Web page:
Two young cancer patients from Virginia are the first recipients of grants from the ProCure Cancer Foundation, a new charitable organization that is providing financial assistance to families who cannot afford the nonmedical expenses associated with proton therapy. Proton therapy is an alternative to X-ray radiation that spares healthy tissue and results in far fewer short- and long-term treatment side effects. Proton therapy can be particularly effective in treating tumors in children. Since their bodies are still growing, children are more sensitive to the damage to healthy tissue that can be caused by X-rays.
“Thanks to the grant from the ProCure Cancer Foundation, we’ll be able to pay that bill.”
The families of Christopher Stubaus and Ella Wells each received a grant to offset the costs of traveling to and living in Boston to undergo treatment at the Francis H. Burr Proton Therapy Center at Massachusetts General Hospital (MGH).
“There are only seven proton centers in the United States, and most patients have to travel hundreds of miles to receive treatment,” said John Cameron, Ph.D., president of the ProCure Cancer Foundation. “Proton therapy is generally given five-days-a-week over a period of approximately six to eight weeks, requiring that patients and their families endure the hardship and the costs of relocating away from their homes, jobs, family and friends. The nonmedical costs, such as travel, daily meals and lodging, can be a tremendous burden to families and our goal is to alleviate some of that burden.”
The Grant Recipients
Christopher Stubaus, age eight, just finished a five-week course of proton therapy for orbital rhabdomyosarcoma, a type of eye cancer that is particularly suited for treatment with proton therapy. His parents, Amanda and David Stubaus, and his two sisters, Emalee, age five and Kassidy, two, relocated with him to Boston from their home in Norfolk, Va., where David is stationed in the Navy.
“You acquire a lot of expenses traveling away from home,” said Amanda Stubaus, who is expecting the family’s fourth child in early February. “Living on one income is difficult, especially when a family member is seriously ill, but we were willing to do anything to get Christopher the treatment he needed.”
“Most of our living expenses in Boston had to go on our credit card because our savings was depleted to cover the rest of Christopher’s treatment,” Amanda said. “Thanks to the grant from the ProCure Cancer Foundation, we’ll be able to pay that bill.”
Five-year-old Ella Wells begins proton therapy at MGH in early February to treat a brain cancer (pilocytic astrocytoma) that she has been fighting for the last two years.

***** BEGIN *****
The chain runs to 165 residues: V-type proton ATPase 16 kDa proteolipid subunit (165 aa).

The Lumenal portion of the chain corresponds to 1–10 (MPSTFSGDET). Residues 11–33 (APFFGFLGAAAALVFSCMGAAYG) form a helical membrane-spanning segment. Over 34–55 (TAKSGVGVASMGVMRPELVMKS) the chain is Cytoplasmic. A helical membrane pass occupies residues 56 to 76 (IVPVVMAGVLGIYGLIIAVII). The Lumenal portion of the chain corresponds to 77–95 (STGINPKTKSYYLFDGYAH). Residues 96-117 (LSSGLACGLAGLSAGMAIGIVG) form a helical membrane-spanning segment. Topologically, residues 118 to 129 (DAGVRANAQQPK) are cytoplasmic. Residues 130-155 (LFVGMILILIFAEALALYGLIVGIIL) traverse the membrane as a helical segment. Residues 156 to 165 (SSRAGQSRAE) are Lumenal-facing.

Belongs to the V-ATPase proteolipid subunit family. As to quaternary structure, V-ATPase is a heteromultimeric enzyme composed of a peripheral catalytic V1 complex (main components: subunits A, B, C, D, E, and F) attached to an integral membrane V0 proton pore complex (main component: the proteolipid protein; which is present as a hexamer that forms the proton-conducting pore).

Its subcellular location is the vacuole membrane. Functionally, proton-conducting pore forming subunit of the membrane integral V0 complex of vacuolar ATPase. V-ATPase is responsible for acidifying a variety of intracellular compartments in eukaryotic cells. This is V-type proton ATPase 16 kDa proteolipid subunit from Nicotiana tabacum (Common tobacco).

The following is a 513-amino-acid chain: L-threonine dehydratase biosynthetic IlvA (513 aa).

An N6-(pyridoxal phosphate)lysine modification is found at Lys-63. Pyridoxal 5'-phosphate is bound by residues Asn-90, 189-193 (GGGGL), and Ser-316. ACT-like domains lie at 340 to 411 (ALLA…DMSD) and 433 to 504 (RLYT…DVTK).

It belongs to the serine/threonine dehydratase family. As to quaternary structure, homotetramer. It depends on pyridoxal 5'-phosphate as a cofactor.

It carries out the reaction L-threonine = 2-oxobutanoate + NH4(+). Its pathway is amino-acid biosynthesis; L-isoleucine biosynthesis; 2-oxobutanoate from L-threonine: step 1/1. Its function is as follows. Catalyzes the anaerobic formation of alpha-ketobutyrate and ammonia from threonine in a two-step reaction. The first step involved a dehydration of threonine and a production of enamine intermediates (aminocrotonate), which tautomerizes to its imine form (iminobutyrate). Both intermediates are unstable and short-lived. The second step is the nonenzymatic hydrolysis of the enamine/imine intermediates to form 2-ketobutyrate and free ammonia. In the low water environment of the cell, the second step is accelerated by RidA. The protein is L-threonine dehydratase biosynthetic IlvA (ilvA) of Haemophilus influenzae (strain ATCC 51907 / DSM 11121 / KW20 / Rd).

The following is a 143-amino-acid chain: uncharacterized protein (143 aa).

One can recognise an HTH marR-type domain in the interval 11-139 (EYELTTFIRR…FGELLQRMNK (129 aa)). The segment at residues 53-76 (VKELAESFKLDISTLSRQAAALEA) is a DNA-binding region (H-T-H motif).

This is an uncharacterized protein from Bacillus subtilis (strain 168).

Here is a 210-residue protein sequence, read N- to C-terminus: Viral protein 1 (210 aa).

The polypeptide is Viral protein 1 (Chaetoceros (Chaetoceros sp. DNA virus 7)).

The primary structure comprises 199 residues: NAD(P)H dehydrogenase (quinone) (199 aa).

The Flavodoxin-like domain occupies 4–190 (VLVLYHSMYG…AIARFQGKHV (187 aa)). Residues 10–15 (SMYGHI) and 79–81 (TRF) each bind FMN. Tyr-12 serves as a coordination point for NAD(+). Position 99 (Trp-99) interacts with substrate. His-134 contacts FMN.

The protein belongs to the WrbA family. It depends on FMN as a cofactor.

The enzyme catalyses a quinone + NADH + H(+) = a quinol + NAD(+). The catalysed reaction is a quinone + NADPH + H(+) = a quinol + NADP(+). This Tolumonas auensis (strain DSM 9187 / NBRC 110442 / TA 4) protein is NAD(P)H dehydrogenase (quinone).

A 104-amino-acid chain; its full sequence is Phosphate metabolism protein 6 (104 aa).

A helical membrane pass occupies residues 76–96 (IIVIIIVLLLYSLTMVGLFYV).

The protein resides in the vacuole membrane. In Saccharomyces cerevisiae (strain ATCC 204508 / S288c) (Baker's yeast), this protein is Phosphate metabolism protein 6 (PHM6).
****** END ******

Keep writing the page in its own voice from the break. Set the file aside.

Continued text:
Ella’s proton therapy will last for about six weeks; her mother, Amy, and brother, two-year-old Parker, will stay with her the whole time. Ella’s father, Rick Wells, will commute weekly between Boston and the family’s home nearly 600 miles away in Chesapeake, Va., where he is employed at the Norfolk Naval Shipyard.
“This is huge,” Amy said of the Foundation grant. “My husband and I talk all the time about how blessed we are that at least we don’t have to take on the entire financial burden of our living expenses in Boston,” she said.
The grants were presented to the families by Michelle Lipton, a member of the Board of Directors of the ProCure Cancer Foundation and a cancer survivor, who was treated for a brain tumor with proton therapy at MGH.
“It was an honor for me to present these grants, which are the first in what will be an ongoing effort to help patients and their families by alleviating some of the financial pressures associated with relocating to receive proton therapy,” Lipton said. “There is a significant need for more proton centers so that traveling is not an issue or a deciding factor for patients who can benefit from this important treatment.”
The grants, which are based on financial need, are available to patients undergoing treatment at any of the nation’s seven proton therapy centers: ProCure Proton Therapy Center, Oklahoma City, OK; Francis H. Burr Proton Therapy Center at Massachusetts General Hospital, Boston, MA; University of Florida Proton Therapy Institute, Jacksonville, FL; Proton Therapy Center at the University of Texas M.D. Anderson Cancer Center, Houston, TX; Midwest Proton Radiotherapy Institute, Bloomington, IN; James M. Slater, M.D. Proton Treatment and Research Center, Loma Linda, CA; and the University of Pennsylvania Roberts Proton Therapy Center, Philadelphia, PA.
SOURCE ProCure Cancer Foundation